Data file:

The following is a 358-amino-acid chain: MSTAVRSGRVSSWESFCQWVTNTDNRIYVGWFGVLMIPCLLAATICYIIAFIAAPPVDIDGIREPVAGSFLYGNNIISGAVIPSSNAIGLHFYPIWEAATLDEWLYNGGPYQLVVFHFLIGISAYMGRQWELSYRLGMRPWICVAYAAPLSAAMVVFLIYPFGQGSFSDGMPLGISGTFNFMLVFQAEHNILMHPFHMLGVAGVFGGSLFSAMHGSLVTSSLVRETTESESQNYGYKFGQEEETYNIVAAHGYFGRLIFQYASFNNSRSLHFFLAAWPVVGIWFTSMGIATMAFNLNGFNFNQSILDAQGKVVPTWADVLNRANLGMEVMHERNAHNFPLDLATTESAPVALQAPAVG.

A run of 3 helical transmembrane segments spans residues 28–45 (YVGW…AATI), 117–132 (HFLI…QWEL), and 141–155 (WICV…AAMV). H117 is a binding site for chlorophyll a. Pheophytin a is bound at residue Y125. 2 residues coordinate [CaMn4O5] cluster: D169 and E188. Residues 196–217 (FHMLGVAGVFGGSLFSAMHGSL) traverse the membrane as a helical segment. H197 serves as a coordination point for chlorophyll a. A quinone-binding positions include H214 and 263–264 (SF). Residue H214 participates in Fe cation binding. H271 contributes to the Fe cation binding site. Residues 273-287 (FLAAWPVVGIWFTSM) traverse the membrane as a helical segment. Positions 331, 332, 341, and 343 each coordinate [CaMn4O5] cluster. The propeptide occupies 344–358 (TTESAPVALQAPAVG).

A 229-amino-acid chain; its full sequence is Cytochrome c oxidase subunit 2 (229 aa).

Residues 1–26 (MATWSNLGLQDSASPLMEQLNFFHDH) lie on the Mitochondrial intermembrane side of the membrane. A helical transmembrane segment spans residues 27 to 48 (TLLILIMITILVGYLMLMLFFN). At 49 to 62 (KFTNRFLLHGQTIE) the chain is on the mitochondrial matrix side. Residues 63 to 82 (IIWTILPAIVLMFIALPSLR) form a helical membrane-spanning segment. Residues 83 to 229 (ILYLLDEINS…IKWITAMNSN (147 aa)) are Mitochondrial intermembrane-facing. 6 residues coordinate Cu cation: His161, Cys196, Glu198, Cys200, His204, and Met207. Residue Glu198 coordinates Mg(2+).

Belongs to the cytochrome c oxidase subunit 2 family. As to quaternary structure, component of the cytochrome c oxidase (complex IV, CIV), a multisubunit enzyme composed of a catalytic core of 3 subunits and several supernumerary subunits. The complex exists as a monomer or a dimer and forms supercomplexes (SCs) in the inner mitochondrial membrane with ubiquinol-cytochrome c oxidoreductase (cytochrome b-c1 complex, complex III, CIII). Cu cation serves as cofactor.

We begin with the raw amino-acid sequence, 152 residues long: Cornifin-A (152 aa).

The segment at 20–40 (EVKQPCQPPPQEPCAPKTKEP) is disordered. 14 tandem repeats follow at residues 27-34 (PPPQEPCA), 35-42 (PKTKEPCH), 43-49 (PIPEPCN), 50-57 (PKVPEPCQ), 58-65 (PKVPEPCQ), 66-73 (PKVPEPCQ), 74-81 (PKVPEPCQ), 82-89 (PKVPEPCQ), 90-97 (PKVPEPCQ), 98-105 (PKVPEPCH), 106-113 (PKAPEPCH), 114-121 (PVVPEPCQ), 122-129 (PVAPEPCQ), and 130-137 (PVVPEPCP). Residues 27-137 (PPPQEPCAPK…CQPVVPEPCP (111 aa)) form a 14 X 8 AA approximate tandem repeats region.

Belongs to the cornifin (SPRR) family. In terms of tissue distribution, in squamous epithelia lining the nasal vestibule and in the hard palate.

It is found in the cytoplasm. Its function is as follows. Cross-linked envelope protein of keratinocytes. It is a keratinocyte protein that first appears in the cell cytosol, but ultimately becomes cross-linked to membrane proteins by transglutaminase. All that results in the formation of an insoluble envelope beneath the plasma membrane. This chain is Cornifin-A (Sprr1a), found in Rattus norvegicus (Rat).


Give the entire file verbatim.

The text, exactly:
The following is a 358-amino-acid chain: MSTAVRSGRVSSWESFCQWVTNTDNRIYVGWFGVLMIPCLLAATICYIIAFIAAPPVDIDGIREPVAGSFLYGNNIISGAVIPSSNAIGLHFYPIWEAATLDEWLYNGGPYQLVVFHFLIGISAYMGRQWELSYRLGMRPWICVAYAAPLSAAMVVFLIYPFGQGSFSDGMPLGISGTFNFMLVFQAEHNILMHPFHMLGVAGVFGGSLFSAMHGSLVTSSLVRETTESESQNYGYKFGQEEETYNIVAAHGYFGRLIFQYASFNNSRSLHFFLAAWPVVGIWFTSMGIATMAFNLNGFNFNQSILDAQGKVVPTWADVLNRANLGMEVMHERNAHNFPLDLATTESAPVALQAPAVG.

A run of 3 helical transmembrane segments spans residues 28–45 (YVGW…AATI), 117–132 (HFLI…QWEL), and 141–155 (WICV…AAMV). H117 is a binding site for chlorophyll a. Pheophytin a is bound at residue Y125. 2 residues coordinate [CaMn4O5] cluster: D169 and E188. Residues 196–217 (FHMLGVAGVFGGSLFSAMHGSL) traverse the membrane as a helical segment. H197 serves as a coordination point for chlorophyll a. A quinone-binding positions include H214 and 263–264 (SF). Residue H214 participates in Fe cation binding. H271 contributes to the Fe cation binding site. Residues 273-287 (FLAAWPVVGIWFTSM) traverse the membrane as a helical segment. Positions 331, 332, 341, and 343 each coordinate [CaMn4O5] cluster. The propeptide occupies 344–358 (TTESAPVALQAPAVG).

A 229-amino-acid chain; its full sequence is Cytochrome c oxidase subunit 2 (229 aa).

Residues 1–26 (MATWSNLGLQDSASPLMEQLNFFHDH) lie on the Mitochondrial intermembrane side of the membrane. A helical transmembrane segment spans residues 27 to 48 (TLLILIMITILVGYLMLMLFFN). At 49 to 62 (KFTNRFLLHGQTIE) the chain is on the mitochondrial matrix side. Residues 63 to 82 (IIWTILPAIVLMFIALPSLR) form a helical membrane-spanning segment. Residues 83 to 229 (ILYLLDEINS…IKWITAMNSN (147 aa)) are Mitochondrial intermembrane-facing. 6 residues coordinate Cu cation: His161, Cys196, Glu198, Cys200, His204, and Met207. Residue Glu198 coordinates Mg(2+).

Belongs to the cytochrome c oxidase subunit 2 family. As to quaternary structure, component of the cytochrome c oxidase (complex IV, CIV), a multisubunit enzyme composed of a catalytic core of 3 subunits and several supernumerary subunits. The complex exists as a monomer or a dimer and forms supercomplexes (SCs) in the inner mitochondrial membrane with ubiquinol-cytochrome c oxidoreductase (cytochrome b-c1 complex, complex III, CIII). Cu cation serves as cofactor.

We begin with the raw amino-acid sequence, 152 residues long: Cornifin-A (152 aa).

The segment at 20–40 (EVKQPCQPPPQEPCAPKTKEP) is disordered. 14 tandem repeats follow at residues 27-34 (PPPQEPCA), 35-42 (PKTKEPCH), 43-49 (PIPEPCN), 50-57 (PKVPEPCQ), 58-65 (PKVPEPCQ), 66-73 (PKVPEPCQ), 74-81 (PKVPEPCQ), 82-89 (PKVPEPCQ), 90-97 (PKVPEPCQ), 98-105 (PKVPEPCH), 106-113 (PKAPEPCH), 114-121 (PVVPEPCQ), 122-129 (PVAPEPCQ), and 130-137 (PVVPEPCP). Residues 27-137 (PPPQEPCAPK…CQPVVPEPCP (111 aa)) form a 14 X 8 AA approximate tandem repeats region.

Belongs to the cornifin (SPRR) family. In terms of tissue distribution, in squamous epithelia lining the nasal vestibule and in the hard palate.

It is found in the cytoplasm. Its function is as follows. Cross-linked envelope protein of keratinocytes. It is a keratinocyte protein that first appears in the cell cytosol, but ultimately becomes cross-linked to membrane proteins by transglutaminase. All that results in the formation of an insoluble envelope beneath the plasma membrane. This chain is Cornifin-A (Sprr1a), found in Rattus norvegicus (Rat).